Royal Academy of Engineering
Seven national academies representing science, medicine and engineering have warned that Brexit is damaging science.
In a joint letter, the presidents of the Royal Society, the Royal Academy of Engineering, the Academy of Medical Sciences, the British Academy, the Royal Society of Edinburgh, the Royal Irish Academy and the Learned Society of Wales call on the UK government to make a ‘bold public commitment’ to prioritise research in its negotiations to exit the EU.
‘The result of the EU referendum presents a challenge to maintaining this excellence,’ the letter states. ‘The current uncertainty is having immediate implications and raises many questions. We stand ready to help ensure that Great Britain and Northern Ireland maintain their world-leading position in research and innovation.’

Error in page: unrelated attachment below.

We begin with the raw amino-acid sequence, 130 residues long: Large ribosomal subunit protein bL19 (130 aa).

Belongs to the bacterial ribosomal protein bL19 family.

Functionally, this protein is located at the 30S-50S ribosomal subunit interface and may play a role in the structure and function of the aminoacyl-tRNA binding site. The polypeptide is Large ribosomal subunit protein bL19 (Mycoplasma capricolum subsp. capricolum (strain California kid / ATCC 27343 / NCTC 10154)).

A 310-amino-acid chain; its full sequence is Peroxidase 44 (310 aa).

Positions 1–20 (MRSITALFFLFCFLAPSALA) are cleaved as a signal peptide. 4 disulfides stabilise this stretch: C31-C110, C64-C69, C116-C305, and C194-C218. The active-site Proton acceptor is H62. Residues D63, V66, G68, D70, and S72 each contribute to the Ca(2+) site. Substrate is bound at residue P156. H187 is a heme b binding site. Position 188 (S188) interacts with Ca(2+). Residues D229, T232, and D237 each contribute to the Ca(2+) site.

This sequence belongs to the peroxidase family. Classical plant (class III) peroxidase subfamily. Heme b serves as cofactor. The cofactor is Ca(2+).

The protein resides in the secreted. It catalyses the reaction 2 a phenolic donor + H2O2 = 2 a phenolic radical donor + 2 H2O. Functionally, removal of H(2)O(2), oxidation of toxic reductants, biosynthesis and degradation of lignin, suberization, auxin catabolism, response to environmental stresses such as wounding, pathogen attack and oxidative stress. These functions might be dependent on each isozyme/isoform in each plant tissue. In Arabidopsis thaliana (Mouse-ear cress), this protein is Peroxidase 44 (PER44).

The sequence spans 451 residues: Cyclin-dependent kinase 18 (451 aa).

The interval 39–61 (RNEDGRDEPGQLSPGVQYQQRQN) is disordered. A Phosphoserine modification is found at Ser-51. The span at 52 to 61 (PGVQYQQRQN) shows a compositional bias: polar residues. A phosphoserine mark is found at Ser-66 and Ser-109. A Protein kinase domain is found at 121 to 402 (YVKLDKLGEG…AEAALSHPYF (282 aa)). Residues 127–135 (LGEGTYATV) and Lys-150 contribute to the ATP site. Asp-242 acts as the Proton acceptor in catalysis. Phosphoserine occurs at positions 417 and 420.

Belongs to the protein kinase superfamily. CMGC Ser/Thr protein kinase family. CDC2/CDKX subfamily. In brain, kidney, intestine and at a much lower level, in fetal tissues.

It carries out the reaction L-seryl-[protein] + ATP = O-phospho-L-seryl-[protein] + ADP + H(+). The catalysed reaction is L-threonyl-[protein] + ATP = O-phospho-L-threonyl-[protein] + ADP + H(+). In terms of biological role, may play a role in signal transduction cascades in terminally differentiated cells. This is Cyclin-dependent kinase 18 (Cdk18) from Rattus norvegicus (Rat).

Ease of movement of researchers and students between the UK and EU countries is key to the country’s future excellence, say the academies. ‘It is vital that UK-based researchers and staff from other EU countries are given assurances that they will be able to continue to live and work here. Similarly, opportunities need to be safeguarded for UK researchers to gain experience in other EU countries.’
UK universities receive £850m a year from the EU, and a condition of full access to this money is free movement of people. But, following the referendum, it is unclear whether the UK will still be eligible for EU cash. Cases of British academics being asked to leave EU-funded projects or to step down from leadership roles because they are considered a financial liability, have already been brought to the fore by a confidential survey of the UK’s Russell Group universities.
Of equal concern, they say, is the loss of access to networks that have been built over decades.